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Then and now: Greencastle's downtown

By Leah Williams
On December 6, 2013

  • Greencastle's downtown square. CLARISSA ZINGRAF / THE DEPAUW

The wafting smell of fresh bread from the bakery, the harmonic voices of the opera house and the husky chunks of meat hanging in the butcher's shop were all signs of the businesses that once made up the vibrant scene of downtown Greencastle.
Today the square is undergoing a "face lift" to restore its historic appearance and feel.
Two years ago, Greencastle was awarded the Stellar Community grant by the state of Indiana to support its efforts in revamping the community. Because communities with a population under 50,000 often don't have the same resources as larger towns, Indiana introduced the Stellar Communities program in 2010 to offer aid.
The grant was dispersed in increments of $500,000 during the period of three years to fund the town's projects. The goal of the project is to restructure the store fronts of each business, restoring each one to its true historical face. One noticeable change has been the restoration of historical façades downtown. When the project was first introduced, the city presented the opportunity to all the property owners on the square in addition to one block south on Indiana Street and one block east on Washington Street.
Of the buildings that had not been recently worked on, only two declined.
"We didn't dream we'd have the interest we had," said Laurie Hardwick, Greencastle's city attorney.
With such a turnout, the city had to make a decision whether to scale back the project or to make a greater contribution; they chose the latter.
While the completion of the face lift of the businesses is still underway, Department Head for Local History and Genealogy at the Putnam County Public Library Tony Barger still marvels over the square's rich past.
"It was completely different than it is today," said Barger. "It was kind of a one stop shopping place."
Barger described the various specialty clothing, hardware and groceries stores that once existed in the square. The well-known International Business Machine computer corporation (IBM) was also another sector that brought money to the town before it closed down in 1986.
"It was absolutely the center of everything that happened in town," said Barger.
Based on the development of the construction in the square, Barger notices that the city is returning to a more historic appearance.
"They're trying to stay as true to the original structure as they can," he said. "You're going to see increased foot traffic and you're going to see more businesses and more restaurants and more of an attraction to downtown"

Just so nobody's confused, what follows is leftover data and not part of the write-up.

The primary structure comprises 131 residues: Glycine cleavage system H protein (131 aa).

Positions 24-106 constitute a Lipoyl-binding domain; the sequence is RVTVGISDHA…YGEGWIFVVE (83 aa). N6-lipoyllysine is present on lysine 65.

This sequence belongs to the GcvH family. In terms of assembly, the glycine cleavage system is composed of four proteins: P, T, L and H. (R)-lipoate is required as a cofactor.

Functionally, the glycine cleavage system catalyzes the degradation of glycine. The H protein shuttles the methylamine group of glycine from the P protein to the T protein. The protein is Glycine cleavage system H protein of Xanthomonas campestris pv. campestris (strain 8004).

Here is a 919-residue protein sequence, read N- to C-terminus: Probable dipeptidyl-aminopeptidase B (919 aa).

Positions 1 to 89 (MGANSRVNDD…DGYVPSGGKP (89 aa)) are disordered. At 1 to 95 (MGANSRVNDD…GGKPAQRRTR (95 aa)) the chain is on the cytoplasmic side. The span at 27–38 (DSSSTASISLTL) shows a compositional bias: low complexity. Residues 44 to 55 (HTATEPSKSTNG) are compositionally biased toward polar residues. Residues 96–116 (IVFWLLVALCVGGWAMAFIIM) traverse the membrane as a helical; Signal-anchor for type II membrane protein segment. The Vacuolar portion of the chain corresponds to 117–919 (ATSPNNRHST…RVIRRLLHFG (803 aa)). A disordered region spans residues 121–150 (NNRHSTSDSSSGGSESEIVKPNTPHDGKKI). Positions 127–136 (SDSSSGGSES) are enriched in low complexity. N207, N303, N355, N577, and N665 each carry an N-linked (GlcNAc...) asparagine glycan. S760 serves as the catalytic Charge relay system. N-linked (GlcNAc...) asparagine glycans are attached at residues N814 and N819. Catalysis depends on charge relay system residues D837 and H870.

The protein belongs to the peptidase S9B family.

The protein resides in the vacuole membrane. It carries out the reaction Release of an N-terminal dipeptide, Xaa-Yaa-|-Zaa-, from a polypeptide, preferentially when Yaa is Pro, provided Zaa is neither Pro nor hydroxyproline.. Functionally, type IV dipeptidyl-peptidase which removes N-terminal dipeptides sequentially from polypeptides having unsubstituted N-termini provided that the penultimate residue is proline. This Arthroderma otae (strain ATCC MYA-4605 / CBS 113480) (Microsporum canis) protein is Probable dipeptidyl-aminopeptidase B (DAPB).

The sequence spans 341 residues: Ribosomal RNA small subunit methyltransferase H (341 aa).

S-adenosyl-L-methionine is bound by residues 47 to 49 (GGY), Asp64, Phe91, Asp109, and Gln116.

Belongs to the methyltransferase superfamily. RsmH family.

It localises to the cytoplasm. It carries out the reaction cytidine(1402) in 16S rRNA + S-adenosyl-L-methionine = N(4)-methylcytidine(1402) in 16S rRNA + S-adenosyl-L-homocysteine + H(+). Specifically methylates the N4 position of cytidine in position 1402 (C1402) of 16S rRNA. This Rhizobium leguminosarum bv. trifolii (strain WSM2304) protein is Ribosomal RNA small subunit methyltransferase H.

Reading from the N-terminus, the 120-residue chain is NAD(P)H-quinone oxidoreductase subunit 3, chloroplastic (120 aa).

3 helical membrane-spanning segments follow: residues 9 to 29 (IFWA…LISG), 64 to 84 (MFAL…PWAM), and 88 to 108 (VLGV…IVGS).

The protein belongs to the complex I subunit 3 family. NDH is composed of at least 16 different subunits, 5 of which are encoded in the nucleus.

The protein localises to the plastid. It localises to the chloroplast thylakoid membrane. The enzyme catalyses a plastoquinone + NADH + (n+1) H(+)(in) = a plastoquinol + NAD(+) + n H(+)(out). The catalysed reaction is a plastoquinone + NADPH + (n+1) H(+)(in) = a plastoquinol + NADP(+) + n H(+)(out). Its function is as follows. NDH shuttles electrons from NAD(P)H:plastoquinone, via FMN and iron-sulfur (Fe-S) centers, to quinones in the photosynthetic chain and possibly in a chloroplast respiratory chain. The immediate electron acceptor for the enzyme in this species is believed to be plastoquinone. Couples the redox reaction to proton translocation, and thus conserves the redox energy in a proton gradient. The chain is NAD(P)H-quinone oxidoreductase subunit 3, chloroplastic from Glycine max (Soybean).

The façade project has not been without difficulty however. One initial delay arose from simply finishing all the paperwork in time. By the time the city had finalized details with the contractor, it was almost winter and they had to wait to begin. The project began in 2010 and was expected to take three years, but Hardwick says it will take longer.
Even when the work finally was underway, problems arose. When the upper siding was removed at Almost Home, there was no façade underneath. With no bricks, there was no way to restore the bricks.
However, these issues are minor compared to a recent fire, much like the fires the town experienced in 1874 and 1875.
"Everything went completely down to the ground and very little was left as far as downtown went," said Barger of those fires.
The second fire was less than five months after the first, and both were financially damaging to the town. Fortunately, the latest fire that occurred earlier this May was far less devastating. A handful of buildings were damaged, and the city had to verify that they were still structurally sound. For some, they had to change the project. Windows that were originally going to be restored are now to be replaced.
"For the most part, the façades are in pretty good shape after the fire," said Hardwick.
Though the focus is on the façades, the city is not ignoring structure. Hardwick said they are also improving the functionality of the buildings, so the visual enhancements will last even longer.
"In the end, we'll be improving those buildings for generations," she said.
Years ago the buildings were largely brick, including decorative façades at the front. Greencastle is restoring the buildings according to Department Interior and Historical standards. This can mean replicating that which was already built, but not necessarily. For example, one building had art deco black glass in the 1930s and brick before that, and the city can choose which to reinstate.
"The whole goal is to bring a focus to our downtown and the link with the campus," said Hardwick.
The "link to campus" is best represented by the work on the People Pathways, a trail that runs from the DePauw Nature Park down Veteran's Highway to Big Walnut Sports Park.
In addition to the façades and the trail, Stellar is helping to fund projects like increased parking, loft housing and streetscapes, such as Anderson Street, which was finished last year. Indiana Street will undergo a similar renewal in 2015.
Bill Sullivan, owner of Vintage on Franklin, has been impressed with the work and the workers as well.
"They've done an excellent job. I've been in renovation my whole life," he said. "It's easy to do a wack job, and they never did."
Although several buildings are finished, there are many more to go. The buildings in downtown Greencastle are transforming back to their former image, and the people, especially shopkeepers like Sullivan, are noticing an improvement.
Sullivan commented, "They're just smiling now, and they were pretty sick before." 

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